I have a Seat Class and I'm trying to get my main file to access the Seat class and it's not working. Here is my code:

My seat class:

#include<iostream>
#include<iomanip>
#include<string>



class Seat{

public:
	char name;
	bool available;

	Seat(char name, bool available){
		this.name=name;
		this.available = available;
	}
	Seat(){
		name="A1";
		avaible = false;
	}

	void setName(char name){
		this.name=name;
	}

	char getName(){
		return name;
	}
}

And my main class

#include<iostream>
#include<iomanip>
#include<string>
#include<Seat>

using namespace std;

Seat A1 = new Seat("A1", true);

string input;

void main(){

	cout<<A1.getName() <<endl;
	
}

What is the filename of the first listing of code? It should probably be something like seat.h. Then you can change line 4 of the second listing to #include "seat.h" I understand what you were trying to do, but the < > signify to the compiler that you want to search a certain set of paths for the file (normally the includes folder, etc.). Here's a guide to the paths that the gcc uses in *nix http://www.mingw.org/wiki/IncludePathHOWTO. It will be different under Windows, as you can imagine.

Also, a side note, main always returns an int.

What's the actual error message(s) from the compiler?

I note that you're using new and feeding it Seat("A1", true), which seems a bit wrong as new has no such prototype; http://www.cplusplus.com/reference/std/new/operator%20new/

What happens if you abandon using new and just try this, within your actual main function?

Seat A1 = Seat("A1", true);

Also, I don't see how this could possibly compile, as your seat class makes use of a variable named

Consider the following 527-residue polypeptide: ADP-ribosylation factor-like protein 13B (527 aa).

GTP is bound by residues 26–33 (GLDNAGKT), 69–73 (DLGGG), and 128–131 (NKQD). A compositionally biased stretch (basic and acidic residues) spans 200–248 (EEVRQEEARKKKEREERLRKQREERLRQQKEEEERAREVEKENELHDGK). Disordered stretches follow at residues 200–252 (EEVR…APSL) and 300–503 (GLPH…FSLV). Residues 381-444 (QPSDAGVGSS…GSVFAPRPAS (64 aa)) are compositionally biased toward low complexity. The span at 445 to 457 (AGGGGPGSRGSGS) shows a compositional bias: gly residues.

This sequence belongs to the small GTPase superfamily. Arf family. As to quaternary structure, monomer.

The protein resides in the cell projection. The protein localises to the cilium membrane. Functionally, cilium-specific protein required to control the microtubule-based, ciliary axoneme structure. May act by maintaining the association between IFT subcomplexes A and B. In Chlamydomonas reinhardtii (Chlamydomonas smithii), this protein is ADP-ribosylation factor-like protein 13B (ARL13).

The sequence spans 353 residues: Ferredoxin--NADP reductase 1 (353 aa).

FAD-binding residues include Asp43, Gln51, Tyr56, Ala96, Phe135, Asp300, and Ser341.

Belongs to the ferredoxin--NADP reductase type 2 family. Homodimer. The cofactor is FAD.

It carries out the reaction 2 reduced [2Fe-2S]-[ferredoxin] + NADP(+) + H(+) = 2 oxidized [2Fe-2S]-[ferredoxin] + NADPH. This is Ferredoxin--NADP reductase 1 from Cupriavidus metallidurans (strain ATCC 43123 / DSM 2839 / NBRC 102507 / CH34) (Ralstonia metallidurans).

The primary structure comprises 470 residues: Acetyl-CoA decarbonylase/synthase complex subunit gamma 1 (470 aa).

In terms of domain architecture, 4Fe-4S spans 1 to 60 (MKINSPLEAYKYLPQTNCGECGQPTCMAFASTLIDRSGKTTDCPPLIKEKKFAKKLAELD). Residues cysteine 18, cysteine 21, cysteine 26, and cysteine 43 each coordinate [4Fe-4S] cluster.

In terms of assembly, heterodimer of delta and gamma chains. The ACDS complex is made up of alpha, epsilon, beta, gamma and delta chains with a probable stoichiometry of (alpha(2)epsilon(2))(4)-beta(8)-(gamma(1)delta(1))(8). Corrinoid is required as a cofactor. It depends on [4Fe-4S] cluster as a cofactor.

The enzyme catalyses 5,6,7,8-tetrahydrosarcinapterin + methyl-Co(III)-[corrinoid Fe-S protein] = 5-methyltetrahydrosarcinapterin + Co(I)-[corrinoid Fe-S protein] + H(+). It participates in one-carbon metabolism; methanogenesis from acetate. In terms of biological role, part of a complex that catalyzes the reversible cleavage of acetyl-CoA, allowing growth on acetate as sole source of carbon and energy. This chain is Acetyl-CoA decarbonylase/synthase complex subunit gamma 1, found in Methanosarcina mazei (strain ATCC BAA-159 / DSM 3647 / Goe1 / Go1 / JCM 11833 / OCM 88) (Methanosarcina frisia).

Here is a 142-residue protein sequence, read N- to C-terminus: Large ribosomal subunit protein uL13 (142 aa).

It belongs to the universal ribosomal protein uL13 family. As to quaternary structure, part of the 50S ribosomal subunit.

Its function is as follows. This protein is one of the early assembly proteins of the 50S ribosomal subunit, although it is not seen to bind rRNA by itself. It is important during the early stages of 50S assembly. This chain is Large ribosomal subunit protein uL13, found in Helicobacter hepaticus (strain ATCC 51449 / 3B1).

avaible

which doesn't exist; a mis-spelling, I suspect.

Also, the variable "name" is a single character, but you are trying to load it with "A1".

commented: All very true, too. +6

What's the actual error here?

I note that you're using new and feeding it Seat("A1", true)

What happens if you abandon using new and just try this, within your actual main function?

Seat A1 = Seat("A1", true);

Also, I don't see how this could possibly compile, as your seat class makes use of a variable named

avaible

which doesn't exist; a mis-spelling, I suspect.

The net result will be essentially the same, you'll just have an instance of a Seat instead of a pointer to a Seat object.

The problem is the #include statement. The OP should have used double-quotes instead of angle brackets around the file name. As jonsca said, it changes the compliler's behavior when searching for the requested file.

Lol, the eyes went from the header to the included headers of the main file. Good catch. There's also a "this" pointer that's being used improperly.

I think that object (once the pointer notation is added) should be reigned into main() for safekeeping.

Fbody, that was really more of a rhetorical "why not try this" question.

The problem is the #include statement.

There is more than one problem.

>>There is more than one problem.
Yes, there is. I do not disagree.

commented: This is a fair and balanced post. :) +3